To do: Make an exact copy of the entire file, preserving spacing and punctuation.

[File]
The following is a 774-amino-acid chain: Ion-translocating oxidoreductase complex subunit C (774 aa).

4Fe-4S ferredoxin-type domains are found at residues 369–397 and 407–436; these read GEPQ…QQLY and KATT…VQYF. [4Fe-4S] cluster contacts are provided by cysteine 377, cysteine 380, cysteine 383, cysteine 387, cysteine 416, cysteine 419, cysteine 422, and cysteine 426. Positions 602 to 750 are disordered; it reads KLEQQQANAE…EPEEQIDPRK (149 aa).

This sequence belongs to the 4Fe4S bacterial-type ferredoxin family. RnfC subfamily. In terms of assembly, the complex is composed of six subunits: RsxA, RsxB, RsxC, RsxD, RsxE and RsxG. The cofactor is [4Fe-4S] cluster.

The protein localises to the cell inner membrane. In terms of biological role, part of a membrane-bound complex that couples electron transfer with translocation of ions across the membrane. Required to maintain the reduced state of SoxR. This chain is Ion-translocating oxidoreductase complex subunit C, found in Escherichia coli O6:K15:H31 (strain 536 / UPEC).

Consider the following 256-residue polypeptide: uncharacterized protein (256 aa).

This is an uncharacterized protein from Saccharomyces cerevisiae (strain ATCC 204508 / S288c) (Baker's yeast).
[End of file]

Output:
The following is a 774-amino-acid chain: Ion-translocating oxidoreductase complex subunit C (774 aa).

4Fe-4S ferredoxin-type domains are found at residues 369–397 and 407–436; these read GEPQ…QQLY and KATT…VQYF. [4Fe-4S] cluster contacts are provided by cysteine 377, cysteine 380, cysteine 383, cysteine 387, cysteine 416, cysteine 419, cysteine 422, and cysteine 426. Positions 602 to 750 are disordered; it reads KLEQQQANAE…EPEEQIDPRK (149 aa).

This sequence belongs to the 4Fe4S bacterial-type ferredoxin family. RnfC subfamily. In terms of assembly, the complex is composed of six subunits: RsxA, RsxB, RsxC, RsxD, RsxE and RsxG. The cofactor is [4Fe-4S] cluster.

The protein localises to the cell inner membrane. In terms of biological role, part of a membrane-bound complex that couples electron transfer with translocation of ions across the membrane. Required to maintain the reduced state of SoxR. This chain is Ion-translocating oxidoreductase complex subunit C, found in Escherichia coli O6:K15:H31 (strain 536 / UPEC).

Consider the following 256-residue polypeptide: uncharacterized protein (256 aa).

This is an uncharacterized protein from Saccharomyces cerevisiae (strain ATCC 204508 / S288c) (Baker's yeast).